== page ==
GET FREE PUBLICITY EZINE
October 17, 2002
Published by The
George McKenzie, Editor
See the bottom of this newsletter for
Here are the headlines (also known in the news biz as
*** Double, double, toil and trouble. Okay, so it's not
exactly what the witches mumbled in MacBeth. But do you
really need to go through the toil and trouble of double-
spacing your press releases? The answer lies not in the
*** Top o' the mornin' to you...in amongst the soaps and the
game shows, "lifestyle" programs give you a great
opportunity to put yourself on the media map--and score
thousands of dollars worth of free publicity...
*** Can computers help lower the unemployment rate? One
subscriber is convinced they can. But he needs some help
spreading the word.
*** Plus, guest articles and recommended resources...
Discover the secrets of the most successful headlines of all
time. Achieve record-breaking response rates, explosive
sales growth and maximum profits without spending more money
to do it.
Online but off-base?
Subscriber Jan Holloway of http://www.hollowayhams.com would
like to know how other readers have fared with online press
release writing/distribution services.
I suspect a lot of you would also be interested.
I hear good and bad reports about these companies. Like so
many others spawned in the cyber-boom, some come and go
quickly, and perform inconsistently while they're still in
Tell me your experiences and I'll pass them along to
Jan--and anyone else who's interested--via a special web
page in the near future.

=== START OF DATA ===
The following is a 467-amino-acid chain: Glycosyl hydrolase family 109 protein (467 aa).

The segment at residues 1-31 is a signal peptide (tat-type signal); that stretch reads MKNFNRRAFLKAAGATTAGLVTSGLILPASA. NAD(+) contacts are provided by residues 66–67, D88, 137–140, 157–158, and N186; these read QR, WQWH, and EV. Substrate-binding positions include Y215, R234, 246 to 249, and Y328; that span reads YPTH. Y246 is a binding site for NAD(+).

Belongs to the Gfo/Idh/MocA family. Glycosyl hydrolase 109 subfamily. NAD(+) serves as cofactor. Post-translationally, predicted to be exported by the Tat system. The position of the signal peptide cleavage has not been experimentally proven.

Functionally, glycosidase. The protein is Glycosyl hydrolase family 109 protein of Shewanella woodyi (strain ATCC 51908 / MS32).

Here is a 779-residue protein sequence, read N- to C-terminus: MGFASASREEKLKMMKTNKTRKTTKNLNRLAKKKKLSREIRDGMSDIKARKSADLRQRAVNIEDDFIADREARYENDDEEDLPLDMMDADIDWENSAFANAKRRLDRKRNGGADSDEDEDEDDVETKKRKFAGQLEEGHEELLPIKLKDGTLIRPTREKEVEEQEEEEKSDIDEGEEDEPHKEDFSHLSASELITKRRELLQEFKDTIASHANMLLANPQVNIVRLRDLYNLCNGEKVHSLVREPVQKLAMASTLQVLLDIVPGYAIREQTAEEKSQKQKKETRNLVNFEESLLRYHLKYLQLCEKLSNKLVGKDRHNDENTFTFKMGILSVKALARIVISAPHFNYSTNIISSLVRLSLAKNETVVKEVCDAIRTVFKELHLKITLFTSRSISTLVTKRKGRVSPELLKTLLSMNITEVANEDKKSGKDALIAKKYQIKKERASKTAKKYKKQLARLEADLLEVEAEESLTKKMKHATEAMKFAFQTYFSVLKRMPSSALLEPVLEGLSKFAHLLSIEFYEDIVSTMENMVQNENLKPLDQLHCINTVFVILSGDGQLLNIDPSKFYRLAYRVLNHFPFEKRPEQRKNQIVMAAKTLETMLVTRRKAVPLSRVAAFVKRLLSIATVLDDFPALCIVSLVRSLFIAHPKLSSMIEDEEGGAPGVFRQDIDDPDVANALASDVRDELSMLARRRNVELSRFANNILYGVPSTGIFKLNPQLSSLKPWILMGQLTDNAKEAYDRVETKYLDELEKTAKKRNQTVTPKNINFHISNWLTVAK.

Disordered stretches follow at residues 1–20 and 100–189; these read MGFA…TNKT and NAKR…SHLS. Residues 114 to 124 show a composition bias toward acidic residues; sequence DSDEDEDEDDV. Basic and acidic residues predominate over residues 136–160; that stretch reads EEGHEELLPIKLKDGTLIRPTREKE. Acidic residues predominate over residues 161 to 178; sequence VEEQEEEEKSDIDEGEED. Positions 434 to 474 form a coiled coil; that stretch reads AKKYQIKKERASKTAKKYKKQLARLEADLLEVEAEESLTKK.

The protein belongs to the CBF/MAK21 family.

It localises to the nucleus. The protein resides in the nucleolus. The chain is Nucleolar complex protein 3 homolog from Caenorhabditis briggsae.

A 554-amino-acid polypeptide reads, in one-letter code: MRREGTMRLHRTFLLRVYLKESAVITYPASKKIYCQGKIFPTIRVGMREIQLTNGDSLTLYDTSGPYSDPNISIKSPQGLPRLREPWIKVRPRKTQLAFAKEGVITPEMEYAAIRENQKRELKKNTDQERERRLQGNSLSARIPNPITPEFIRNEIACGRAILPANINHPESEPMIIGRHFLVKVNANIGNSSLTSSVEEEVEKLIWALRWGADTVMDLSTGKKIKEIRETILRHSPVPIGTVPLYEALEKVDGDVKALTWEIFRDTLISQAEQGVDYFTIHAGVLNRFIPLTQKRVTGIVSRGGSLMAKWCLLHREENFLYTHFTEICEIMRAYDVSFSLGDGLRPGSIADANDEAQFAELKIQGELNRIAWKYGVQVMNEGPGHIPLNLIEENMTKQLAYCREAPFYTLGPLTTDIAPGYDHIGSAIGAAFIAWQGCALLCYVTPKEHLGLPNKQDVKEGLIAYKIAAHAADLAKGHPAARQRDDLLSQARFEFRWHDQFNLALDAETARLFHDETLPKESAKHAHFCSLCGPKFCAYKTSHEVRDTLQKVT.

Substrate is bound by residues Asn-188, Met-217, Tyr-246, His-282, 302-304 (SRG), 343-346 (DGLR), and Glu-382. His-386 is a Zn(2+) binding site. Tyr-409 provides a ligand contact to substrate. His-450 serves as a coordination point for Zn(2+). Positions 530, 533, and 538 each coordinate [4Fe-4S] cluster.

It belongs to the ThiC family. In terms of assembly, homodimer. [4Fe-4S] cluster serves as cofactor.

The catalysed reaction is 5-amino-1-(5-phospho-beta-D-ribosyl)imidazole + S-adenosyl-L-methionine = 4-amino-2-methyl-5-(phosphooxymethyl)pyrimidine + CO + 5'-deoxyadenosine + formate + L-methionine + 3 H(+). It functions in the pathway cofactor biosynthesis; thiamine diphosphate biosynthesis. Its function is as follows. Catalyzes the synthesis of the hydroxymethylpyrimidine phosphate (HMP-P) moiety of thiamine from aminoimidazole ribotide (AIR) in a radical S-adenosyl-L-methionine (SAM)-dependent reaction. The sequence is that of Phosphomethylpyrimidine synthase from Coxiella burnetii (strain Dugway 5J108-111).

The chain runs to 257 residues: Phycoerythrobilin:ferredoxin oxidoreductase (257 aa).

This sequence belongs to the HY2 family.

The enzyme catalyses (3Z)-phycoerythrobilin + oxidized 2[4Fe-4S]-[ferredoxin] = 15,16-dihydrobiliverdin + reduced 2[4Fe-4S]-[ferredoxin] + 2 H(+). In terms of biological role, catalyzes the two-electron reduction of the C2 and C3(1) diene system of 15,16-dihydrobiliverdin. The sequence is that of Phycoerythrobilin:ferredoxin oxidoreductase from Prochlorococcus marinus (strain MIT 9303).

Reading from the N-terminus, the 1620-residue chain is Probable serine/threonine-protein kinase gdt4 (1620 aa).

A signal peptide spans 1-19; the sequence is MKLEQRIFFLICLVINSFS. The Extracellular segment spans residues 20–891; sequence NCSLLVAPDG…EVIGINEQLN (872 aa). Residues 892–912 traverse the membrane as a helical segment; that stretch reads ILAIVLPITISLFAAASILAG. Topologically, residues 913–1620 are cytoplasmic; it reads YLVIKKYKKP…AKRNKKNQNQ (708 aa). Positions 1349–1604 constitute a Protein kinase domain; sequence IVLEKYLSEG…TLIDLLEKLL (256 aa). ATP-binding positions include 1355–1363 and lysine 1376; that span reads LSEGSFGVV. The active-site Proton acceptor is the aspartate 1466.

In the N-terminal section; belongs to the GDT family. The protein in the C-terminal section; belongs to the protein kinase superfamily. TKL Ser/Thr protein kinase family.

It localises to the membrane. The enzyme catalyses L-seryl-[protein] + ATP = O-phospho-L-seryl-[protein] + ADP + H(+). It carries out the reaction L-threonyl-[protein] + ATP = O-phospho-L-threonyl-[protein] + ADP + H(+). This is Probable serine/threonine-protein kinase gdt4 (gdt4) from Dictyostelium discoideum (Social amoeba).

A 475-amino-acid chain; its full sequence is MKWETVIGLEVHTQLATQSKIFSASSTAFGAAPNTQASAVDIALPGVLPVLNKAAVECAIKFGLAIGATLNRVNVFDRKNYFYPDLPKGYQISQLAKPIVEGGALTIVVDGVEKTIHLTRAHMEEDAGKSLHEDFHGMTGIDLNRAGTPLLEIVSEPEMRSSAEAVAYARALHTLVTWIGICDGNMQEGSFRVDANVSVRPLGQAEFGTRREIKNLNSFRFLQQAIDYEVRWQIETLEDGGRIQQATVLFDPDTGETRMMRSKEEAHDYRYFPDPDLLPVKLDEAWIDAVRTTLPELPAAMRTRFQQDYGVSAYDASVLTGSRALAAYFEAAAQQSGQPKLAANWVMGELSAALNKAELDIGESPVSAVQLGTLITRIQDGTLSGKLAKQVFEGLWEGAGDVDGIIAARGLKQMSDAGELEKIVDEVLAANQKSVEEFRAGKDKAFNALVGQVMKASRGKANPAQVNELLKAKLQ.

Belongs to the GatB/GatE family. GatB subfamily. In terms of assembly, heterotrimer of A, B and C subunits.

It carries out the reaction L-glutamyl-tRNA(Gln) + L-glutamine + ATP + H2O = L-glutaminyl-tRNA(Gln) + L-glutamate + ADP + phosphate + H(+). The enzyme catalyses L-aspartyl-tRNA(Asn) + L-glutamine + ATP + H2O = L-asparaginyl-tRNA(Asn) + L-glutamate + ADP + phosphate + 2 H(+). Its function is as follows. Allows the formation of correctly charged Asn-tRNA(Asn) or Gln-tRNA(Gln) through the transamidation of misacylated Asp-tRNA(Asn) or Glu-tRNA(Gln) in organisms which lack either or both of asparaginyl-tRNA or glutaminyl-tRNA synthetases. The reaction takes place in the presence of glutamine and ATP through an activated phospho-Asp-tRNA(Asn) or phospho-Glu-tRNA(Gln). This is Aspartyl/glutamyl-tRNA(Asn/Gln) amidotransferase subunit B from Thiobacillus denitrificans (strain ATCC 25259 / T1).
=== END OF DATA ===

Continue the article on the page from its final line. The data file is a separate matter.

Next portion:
Email me at mailto:email@example.com
After I answered a question three weeks ago about datelines
on a press release (I think most journalists never even
notice them), Harry Husted of http://www.writeformedia.com
asked follow-up question about double-spacing.
Harry noticed that the press release templates in my
Instant Press Release Toolkit were not double-spaced.
Good catch Harry.
He wanted to know how important it was to follow the double-
spacing "rule," which is generally taught in every
journalism class on the planet.
Personally -- and this is an opinion based on 30 years of
my own experience reading releases -- I think that the whole
double-spacing thing is way overblown.
Do it if you can, but the important thing is not the double-
The important thing is making the release easy to read--and
making sure the news value of the release is clear at a
If you're using the templates in The Instant Press Release
Toolkit, feel free to double-space the copy. But don't feel
compelled to do it because you heard someone say "That's the
way it HAS to be."
Remember, only a fraction of press releases get more than a
glance from journalists. They get tossed because
1) they flunk the "instant eyeball test,"
2) they flunk the "headline test," and
3) they read more like an advertising flyer than a newspaper
To learn to avoid mistakes like these and create compelling
press releases that get noticed by reporters, producers, and
Joel Christopher tripled his list of newsletter subscribers
from 10,292 to 30,903 in 99 days. He now has more than